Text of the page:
Better cloud management starts with an accurate view of service usage and interdependencies. A coherent, updated service map can provide a meaningful analysis of concentration risks. This map should include: cloud services and their relationship to core business services; contracts and key terms, for example lead-time of cloud service changes; and architecture and third-party technology used to enable and innovate new services.

Financial institutions can then determine precisely where potential risks are, both internal and systemic, and then implement the right mitigation. This should include an assessment of the origin of cloud cybersecurity, operational and concentration risks; the creation of an effective, ongoing testing methodology; and the sharing of insights in a transparent way with regulators.  

Worst-case scenarios

Imagine for a moment a scenario in which multiple cloud risk factors – cybersecurity, operational, and concentration risks – are exploited simultaneously. Hackers have successfully used a publicised vulnerability, such as Log4J, in a legacy application on a cloud service. The hack has introduced ransomware, locking the ability to make payments via Swift and Bacs, and the contractual landscape means that backups are not taken regularly enough for a meaningful recovery, with recovery procedures untested. The global financial services’ system stumbles.

To prevent this, institutions must look both horizontally across the organisation and vertically down service providers, and work in partnership to mitigate common cross-platform vulnerabilities. The practical steps they can take in response include the creation of ready-to-go service replicas in alternative cloud regions that can be activated at any moment, and the delivery of well-designed code that is portable between locations and platforms, such as horizontally scalable containerised services. They should also run multi-vector cyberattack simulations to test for actual weaknesses, setting up ongoing actions to close cybersecurity gaps.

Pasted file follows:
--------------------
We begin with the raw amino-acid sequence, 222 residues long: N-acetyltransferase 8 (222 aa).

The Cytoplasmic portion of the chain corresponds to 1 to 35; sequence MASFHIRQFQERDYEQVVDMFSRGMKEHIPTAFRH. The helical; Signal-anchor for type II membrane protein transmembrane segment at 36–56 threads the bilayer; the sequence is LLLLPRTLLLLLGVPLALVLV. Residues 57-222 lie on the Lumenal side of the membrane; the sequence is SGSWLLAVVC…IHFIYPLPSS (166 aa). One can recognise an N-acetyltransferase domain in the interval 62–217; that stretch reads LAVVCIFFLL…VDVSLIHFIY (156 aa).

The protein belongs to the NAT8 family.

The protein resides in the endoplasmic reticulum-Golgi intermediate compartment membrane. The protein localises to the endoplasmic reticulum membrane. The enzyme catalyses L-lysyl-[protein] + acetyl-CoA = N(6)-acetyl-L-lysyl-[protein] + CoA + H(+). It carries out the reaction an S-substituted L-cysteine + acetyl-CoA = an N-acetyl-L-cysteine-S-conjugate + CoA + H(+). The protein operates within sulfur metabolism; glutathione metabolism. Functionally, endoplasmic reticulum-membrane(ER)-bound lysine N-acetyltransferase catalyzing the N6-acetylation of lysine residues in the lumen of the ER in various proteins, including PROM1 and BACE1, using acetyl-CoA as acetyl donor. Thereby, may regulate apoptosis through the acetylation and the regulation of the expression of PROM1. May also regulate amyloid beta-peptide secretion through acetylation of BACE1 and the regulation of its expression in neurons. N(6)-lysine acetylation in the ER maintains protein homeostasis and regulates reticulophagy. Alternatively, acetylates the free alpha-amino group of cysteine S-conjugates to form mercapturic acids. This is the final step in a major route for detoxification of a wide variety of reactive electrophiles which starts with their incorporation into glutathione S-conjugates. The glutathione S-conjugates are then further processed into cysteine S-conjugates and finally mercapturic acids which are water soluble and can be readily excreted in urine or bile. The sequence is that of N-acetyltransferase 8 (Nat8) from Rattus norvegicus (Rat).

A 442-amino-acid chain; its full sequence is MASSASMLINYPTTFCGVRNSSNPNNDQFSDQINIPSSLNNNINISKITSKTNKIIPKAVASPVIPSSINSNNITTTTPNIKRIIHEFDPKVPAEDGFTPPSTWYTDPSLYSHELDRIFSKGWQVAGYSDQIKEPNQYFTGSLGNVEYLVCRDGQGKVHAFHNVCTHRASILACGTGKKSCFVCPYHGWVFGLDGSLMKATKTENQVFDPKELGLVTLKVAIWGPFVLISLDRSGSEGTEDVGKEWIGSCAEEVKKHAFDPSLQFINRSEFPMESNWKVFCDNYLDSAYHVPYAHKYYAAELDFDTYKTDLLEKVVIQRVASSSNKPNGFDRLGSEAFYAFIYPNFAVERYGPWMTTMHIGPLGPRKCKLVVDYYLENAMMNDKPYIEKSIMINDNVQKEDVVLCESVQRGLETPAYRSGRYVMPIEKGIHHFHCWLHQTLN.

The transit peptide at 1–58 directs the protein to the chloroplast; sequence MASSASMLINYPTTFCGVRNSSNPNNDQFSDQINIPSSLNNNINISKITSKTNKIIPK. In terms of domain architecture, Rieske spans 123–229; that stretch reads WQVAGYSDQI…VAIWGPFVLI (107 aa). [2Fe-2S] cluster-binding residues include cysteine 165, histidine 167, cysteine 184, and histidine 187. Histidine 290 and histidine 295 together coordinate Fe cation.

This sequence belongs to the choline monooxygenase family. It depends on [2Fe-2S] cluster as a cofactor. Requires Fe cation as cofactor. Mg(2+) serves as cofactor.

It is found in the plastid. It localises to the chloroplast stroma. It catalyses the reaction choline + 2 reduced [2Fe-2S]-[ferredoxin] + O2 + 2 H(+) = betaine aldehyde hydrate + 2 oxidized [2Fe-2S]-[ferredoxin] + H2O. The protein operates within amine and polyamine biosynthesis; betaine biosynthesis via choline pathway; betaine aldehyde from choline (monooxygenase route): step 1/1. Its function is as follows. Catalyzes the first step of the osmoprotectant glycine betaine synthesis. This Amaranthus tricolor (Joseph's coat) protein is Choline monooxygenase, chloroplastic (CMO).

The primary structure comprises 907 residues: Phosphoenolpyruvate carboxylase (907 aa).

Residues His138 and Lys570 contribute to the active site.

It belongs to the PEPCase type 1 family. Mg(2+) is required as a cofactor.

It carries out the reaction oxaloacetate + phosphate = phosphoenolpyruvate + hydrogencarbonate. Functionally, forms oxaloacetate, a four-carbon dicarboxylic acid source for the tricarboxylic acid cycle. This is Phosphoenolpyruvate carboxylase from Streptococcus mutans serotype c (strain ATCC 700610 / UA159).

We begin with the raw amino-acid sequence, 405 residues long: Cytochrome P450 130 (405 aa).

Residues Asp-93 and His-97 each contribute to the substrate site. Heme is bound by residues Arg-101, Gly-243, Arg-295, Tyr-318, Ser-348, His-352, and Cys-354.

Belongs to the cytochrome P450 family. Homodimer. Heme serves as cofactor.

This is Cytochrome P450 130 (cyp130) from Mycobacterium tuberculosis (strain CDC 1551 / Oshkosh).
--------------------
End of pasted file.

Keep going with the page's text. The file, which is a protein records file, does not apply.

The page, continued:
The future?

Financial institutions must not wait passively for new regulation. Shareholder value, capital markets integrity and customer confidentiality all need protection today. New asset classes including cryptocurrencies, non-fungible tokens and metaverse entities are entirely enabled by cloud.

Left unmitigated, the likelihood and impact of cloud digital supply chain risks continues to grow amid the ever-advancing technology landscape. All this time, financial organisations are missing out on being able to onboard fintechs more rapidly, gain first-mover advantage from properly managed, cloud-enabled financial services products, and being left behind as the digital metaverse starts to create its own trading mechanisms.

All this means financial institutions with robust risk management are best placed to translate regulatory compliance into commercial advantage. By managing cloud security risks effectively and taking these practical steps, financial institutions will be able to meet the needs of regulators, customers and set up their businesses to harness the future developments enabled by cloud.

Jamilia Parry, Scott Brown, Adam Stringer, Rahul Gupta and Paul Shore from PA Consulting also contributed to the article.